I’m not generally a fan of time management literature, but during a recent trip to the local library, Kerry Gleeson’s The Personal Efficiency Program: How to stop feeling overwhelmed and win back control of your work caught my eye (published 2009 by John Wiley and Sons, 4th edition). Lately I’ve been feeling like I’m working more and getting less done, and I’ve been hearing similar buzz from other freelancers (“I feel like I could work 24 hours a day and it wouldn’t be enough,” “I feel totally and constantly overwhelmed,” “I’m at my desk all day but I can’t seem to get anything done,” etc.). So, I decided to give PEP (as Gleeson calls the program) a try.
I opened this book with a few motivations in mind:
- My e-mail inbox is out of control. Although I have a well-designed system of folders and filters, I currently have 496 messages languishing in my inbox.
- Lately I’ve felt more stressed about work than I’d like to feel.
- I feel like I’m doing less and taking more time to do it. For example, I somehow managed to publish the first edition of my book when I had a lot less available time than I have now. Still, I just can’t seem to finish the second edition.
The foundation of PEP is the mantra “Do It Now.” For example, many of us check e-mail every few minutes, but we take a long time to respond to or act on the e-mails that we’ve read. This creates a bad situation: the e-mail is hanging out waiting for a response, and we’re using mental energy thinking about responding or acting, or feeling guilty about not responding or acting. Then, because we don’t act or respond, we start getting more e-mail (“Did you receive my message?” “Have you thought about a good time to meet?” “Did you get a chance to read the article?” etc.). It’s not hard to see how this leads to stress and overwhelm. So, instead of obsessively reading e-mail, Gleeson advocates setting aside blocks of time to process e-mail. Then, you take action using one of the 4 Ds: Do it now (respond to the e-mail or act on it right then), Delegate it, Designate it (schedule a block of time to respond to or act on the e-mail) or Discard/file it. Gleeson advises checking e-mail only two or three times a day; personally I’m not there yet because I receive too many e-mails that need a fast response. For example, my European clients are only in the office until around 9 or 10AM Colorado time, so I need to respond to them right away. However, I’m trying to set aside 15 minutes every hour or hour and a half for e-mail, and I’ve decreased my backlog from about 10 messages per day to one or two.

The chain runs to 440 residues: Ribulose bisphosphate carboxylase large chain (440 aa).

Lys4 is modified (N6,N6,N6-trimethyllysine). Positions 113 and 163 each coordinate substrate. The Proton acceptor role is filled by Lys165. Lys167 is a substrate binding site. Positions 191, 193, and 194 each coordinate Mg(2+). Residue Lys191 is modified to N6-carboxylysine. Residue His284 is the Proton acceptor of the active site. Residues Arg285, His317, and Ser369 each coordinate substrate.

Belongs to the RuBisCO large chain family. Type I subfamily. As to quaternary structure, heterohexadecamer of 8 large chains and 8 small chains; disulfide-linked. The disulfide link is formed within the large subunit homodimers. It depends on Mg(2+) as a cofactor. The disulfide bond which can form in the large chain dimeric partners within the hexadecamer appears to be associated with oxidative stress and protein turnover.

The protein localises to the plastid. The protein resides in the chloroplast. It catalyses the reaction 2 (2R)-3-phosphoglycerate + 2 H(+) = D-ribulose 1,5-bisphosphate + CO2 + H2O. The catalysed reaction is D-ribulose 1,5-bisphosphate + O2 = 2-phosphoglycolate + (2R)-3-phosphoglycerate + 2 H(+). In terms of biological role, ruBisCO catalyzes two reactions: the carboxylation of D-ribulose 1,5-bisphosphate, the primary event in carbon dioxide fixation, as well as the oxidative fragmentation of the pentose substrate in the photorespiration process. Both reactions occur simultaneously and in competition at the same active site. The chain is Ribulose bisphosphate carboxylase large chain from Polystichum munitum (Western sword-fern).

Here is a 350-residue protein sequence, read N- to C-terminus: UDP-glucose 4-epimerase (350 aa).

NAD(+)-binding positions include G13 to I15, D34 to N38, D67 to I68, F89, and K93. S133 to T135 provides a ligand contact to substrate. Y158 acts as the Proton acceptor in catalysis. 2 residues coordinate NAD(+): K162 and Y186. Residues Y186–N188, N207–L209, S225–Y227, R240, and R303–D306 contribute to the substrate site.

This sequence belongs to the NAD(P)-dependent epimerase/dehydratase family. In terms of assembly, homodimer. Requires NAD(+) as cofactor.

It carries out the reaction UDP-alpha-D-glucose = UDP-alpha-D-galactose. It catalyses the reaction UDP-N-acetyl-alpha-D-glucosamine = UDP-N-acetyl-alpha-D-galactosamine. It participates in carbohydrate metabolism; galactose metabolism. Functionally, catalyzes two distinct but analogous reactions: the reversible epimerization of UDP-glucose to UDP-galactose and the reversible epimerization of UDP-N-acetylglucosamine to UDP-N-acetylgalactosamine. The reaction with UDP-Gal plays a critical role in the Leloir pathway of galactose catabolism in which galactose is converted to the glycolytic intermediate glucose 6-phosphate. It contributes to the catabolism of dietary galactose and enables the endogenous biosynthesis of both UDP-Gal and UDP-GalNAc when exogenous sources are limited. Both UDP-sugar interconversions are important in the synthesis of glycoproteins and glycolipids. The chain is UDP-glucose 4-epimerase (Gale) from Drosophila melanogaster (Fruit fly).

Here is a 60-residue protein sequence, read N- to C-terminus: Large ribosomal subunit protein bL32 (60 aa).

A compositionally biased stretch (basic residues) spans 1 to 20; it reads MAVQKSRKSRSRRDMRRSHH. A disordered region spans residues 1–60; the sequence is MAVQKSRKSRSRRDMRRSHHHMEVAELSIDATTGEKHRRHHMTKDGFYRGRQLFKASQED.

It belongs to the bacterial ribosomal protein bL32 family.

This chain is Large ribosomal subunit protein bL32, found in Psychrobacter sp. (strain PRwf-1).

PEP also pushes you to schedule, plan and log your time more than most of us do. Here again, I think it’s worth a try. My normal time management system before reading this book was to scribble a list of to-dos for the day in my planner in no particular order and with no particular time frame attached to them. Inevitably I would end up finishing the really critical items (i.e. work deadlines) and copying everything else over to the next day (and so on and so on and so on). Now I’ve switched to using the calendar feature of my e-mail program (KMail) and I’m amazed at how much it has decreased my stress level. Although my day is highly scheduled, I find that I can actually concentrate on what I’m doing because I’m not thinking about what else I should be doing. Instead of working on a translation while thinking “I really should have answered that message,” “I really need to work on that quote,” I can put it out of my mind because I know I have a block of time set aside for that task.
I think that effective time management has a lot to do with your personality type; for whatever reason, I’m quite good at meeting deadlines that someone else sets and not so good at meeting deadlines that I set for myself. So, I find that PEP is a good fit for me because a very detailed time schedule makes me feel that “someone else” (i.e. my scheduling program) is telling me to stick to that schedule. I also like the fact that Gleeson focuses not just on getting more done at work, but on working smarter so that you have more time for your family and leisure interests. Overall, I think that this book is worth a look if you need to take better control of your work day!